The present study develops a new buoyancy retrieval method, termed diabatic Lagrangian analysis (DLA), which is predicated on the calculation of thermodynamic and microphysical tendencies along trajectories that are initialized in a storm's environment and terminate at analysis grid points at the nominal analysis time. The present version of the DLA predicts the evolution of potential temperature, water vapor mixing ratio, and cloud water mixing ratio along trajectories and gathers their values at trajectory endpoints (i.e., the analysis grid points) to obtain the 3D fields of the predicted variables in the Lagrangian analysis domain at any given analysis time. This fully time-dependent Lagrangian buoyancy retrieval avoids several limitations of conventional Eulerian frame buoyancy retrievals, while retaining both an accurate advection principle and explicit diabatic microphysical forcing. The DLA is also unique in proceeding from radar-diagnosed (as opposed to predicted) precipitation contents and microphysical processes. In principle, the DLA is designed to assimilate all available radar-observed and synthesized variable fields (e.g., including 3D time-dependent multiple-Doppler airflow and reflectivity as demonstrated in Z13).

The DLA has been tested with an observing system simulation experiment (OSSE) in which the surrogate input wind and reflectivity fields are obtained from a supercell storm simulation. Although varying local mixtures of rain and graupel contribute to the total reflectivity (thus complicating the diagnosis of separate rain and graupel contents from that single radar measurand), the OSSE nevertheless demonstrates that the DLA can accurately recover local values of modeled precipitation content via functional dependences on local reflectivity and vertical motion values. The OSSE also demonstrates that the DLA-predicted thermal and cloud variables accurately reproduce the known modeled values and reasonably reproduce the magnitude of the thermal–solenoidal horizontal vorticity generation term.

The main limitations of the present DLA version are its adoption of one-moment rain and graupel size distributions, the omission of additional hydrometeor categories, the approximation of mixing effects via a bulk damping parameterization, and its simple parameterization of near-surface downdrafts to allow BL air trajectories to penetrate down into the surface layer. Future plans include the incorporation of two-moment rain and graupel size distribution functions and the addition of bulk diagnostic precipitation categories for cloud ice, snow, and hail, subject to the strong constraining hypothesis that polarimetric radar measurements contain sufficient microphysical information that is independent of reflectivity to facilitate a well-determined analysis. Mixing effects may be explicitly represented via a suitable local turbulence closure provided that a scheme to calculate accurate spatial gradients from the instantaneous Lagrangian data fields can be implemented. Although turbulence measurements in the rainy surface layer are difficult to implement (M. LeMone and A. Betts 2012, personal communications), surface in situ measurements of velocity, temperature, and water vapor fluctuations in storms would potentially provide an observational basis to help improve the surface layer downdraft parameterization. Assuming sufficiently dense point measurements of state variables in an observed storm and its environment, the DLA may be applied following Z07 to initialize trajectories with proximate in situ measurements. A related future application of assimilating in situ data via the DLA is to study the BL and convection initiation (e.g., Z07; Buban et al. 2007; Richardson et al. 2009). Proceeding from a preliminary test application of DLA to a radar-observed storm (Z13), the DLA could employ a hybrid combination of DLA with dynamic pressure retrieval (e.g., Hane et al. 1988) to investigate the momentum and vorticity dynamics of storms.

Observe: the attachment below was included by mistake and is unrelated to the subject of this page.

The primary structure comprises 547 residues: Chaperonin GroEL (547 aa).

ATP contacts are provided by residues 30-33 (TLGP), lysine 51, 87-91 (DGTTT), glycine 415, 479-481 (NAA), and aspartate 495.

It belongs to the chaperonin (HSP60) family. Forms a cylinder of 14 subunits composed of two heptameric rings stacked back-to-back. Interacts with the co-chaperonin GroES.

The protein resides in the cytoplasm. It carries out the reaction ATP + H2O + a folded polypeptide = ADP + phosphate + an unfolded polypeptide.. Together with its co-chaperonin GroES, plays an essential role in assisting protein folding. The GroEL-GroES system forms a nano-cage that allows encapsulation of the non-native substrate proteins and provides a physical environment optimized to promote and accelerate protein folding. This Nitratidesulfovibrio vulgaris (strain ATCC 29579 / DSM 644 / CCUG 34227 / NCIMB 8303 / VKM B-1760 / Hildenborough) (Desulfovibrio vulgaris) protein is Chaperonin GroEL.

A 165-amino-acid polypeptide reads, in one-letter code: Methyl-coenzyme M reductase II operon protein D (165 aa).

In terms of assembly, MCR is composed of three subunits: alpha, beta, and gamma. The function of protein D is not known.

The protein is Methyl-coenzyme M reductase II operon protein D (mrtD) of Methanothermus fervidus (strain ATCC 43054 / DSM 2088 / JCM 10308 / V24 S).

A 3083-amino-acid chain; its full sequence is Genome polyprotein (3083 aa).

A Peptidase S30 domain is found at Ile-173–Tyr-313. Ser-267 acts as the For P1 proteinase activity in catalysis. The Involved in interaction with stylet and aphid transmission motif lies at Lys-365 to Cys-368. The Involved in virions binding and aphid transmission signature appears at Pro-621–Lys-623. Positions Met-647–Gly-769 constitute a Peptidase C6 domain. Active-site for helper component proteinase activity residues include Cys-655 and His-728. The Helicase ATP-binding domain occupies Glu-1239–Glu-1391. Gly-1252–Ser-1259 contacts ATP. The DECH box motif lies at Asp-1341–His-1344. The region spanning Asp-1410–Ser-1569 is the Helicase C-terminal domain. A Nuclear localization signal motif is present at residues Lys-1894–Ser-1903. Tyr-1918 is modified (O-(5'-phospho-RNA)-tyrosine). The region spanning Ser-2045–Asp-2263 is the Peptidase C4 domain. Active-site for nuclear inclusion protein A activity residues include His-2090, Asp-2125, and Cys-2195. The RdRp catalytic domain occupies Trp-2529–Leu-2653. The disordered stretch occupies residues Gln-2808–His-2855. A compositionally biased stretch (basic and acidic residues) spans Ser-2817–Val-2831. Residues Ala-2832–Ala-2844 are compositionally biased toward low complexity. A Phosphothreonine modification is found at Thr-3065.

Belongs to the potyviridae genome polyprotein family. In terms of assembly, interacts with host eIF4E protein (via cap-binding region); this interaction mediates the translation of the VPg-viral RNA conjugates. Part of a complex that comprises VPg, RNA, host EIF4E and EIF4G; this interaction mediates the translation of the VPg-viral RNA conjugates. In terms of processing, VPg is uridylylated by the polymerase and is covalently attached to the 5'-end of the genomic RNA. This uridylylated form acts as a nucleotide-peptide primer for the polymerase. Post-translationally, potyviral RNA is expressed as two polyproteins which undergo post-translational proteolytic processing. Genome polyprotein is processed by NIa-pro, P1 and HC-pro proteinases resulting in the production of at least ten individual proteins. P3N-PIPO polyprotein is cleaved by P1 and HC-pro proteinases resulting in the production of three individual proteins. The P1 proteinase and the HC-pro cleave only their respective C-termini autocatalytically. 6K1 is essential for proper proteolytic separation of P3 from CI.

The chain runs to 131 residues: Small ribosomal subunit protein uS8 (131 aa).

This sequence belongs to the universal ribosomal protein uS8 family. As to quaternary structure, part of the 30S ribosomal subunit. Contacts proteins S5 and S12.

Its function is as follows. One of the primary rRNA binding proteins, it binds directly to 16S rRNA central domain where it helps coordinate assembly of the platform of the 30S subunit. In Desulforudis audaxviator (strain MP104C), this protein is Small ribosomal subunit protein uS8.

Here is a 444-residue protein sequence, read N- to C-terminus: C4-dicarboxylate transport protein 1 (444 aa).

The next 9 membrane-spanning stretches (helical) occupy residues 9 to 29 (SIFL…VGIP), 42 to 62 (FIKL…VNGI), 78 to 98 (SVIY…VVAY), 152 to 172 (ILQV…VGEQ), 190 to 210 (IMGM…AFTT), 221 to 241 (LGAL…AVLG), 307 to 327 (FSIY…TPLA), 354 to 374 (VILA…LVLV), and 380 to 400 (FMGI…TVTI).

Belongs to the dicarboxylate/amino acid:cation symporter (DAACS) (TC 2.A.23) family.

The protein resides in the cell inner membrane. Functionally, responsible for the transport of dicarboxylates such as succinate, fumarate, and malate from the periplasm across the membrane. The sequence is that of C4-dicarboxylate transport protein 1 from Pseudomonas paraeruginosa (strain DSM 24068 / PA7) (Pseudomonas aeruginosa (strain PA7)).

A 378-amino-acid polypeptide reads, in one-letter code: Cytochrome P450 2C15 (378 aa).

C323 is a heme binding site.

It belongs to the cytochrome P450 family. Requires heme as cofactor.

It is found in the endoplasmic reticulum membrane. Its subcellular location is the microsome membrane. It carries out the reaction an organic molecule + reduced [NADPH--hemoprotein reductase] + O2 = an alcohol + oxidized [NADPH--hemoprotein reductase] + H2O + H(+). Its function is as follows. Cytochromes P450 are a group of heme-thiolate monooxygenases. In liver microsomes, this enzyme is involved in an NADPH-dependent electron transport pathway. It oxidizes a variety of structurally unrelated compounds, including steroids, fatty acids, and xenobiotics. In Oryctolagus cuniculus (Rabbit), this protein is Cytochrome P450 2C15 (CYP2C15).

## Acknowledgments

The author gratefully acknowledges helpful discussions with Ted Mansell and Lou Wicker concerning the Lagrangian model's microphysical parameterizations. Terry Schuur provided the author with the NSSL digital video distrometer data and interpreted its measurements. Insightful editorial comments provided by Adam Houston, Erik Rasmussen, and Matt Kumjian led to significant improvements of the revised manuscript, while Lou Wicker also provide numerous helpful editorial comments on an internal review of an earlier draft version. Support for the current project was provided under National Science Foundation Grants AGS-0130316, AGS-0638572, and AGS-0802717 and the National Severe Storms Laboratory Director's Discretionary Fund.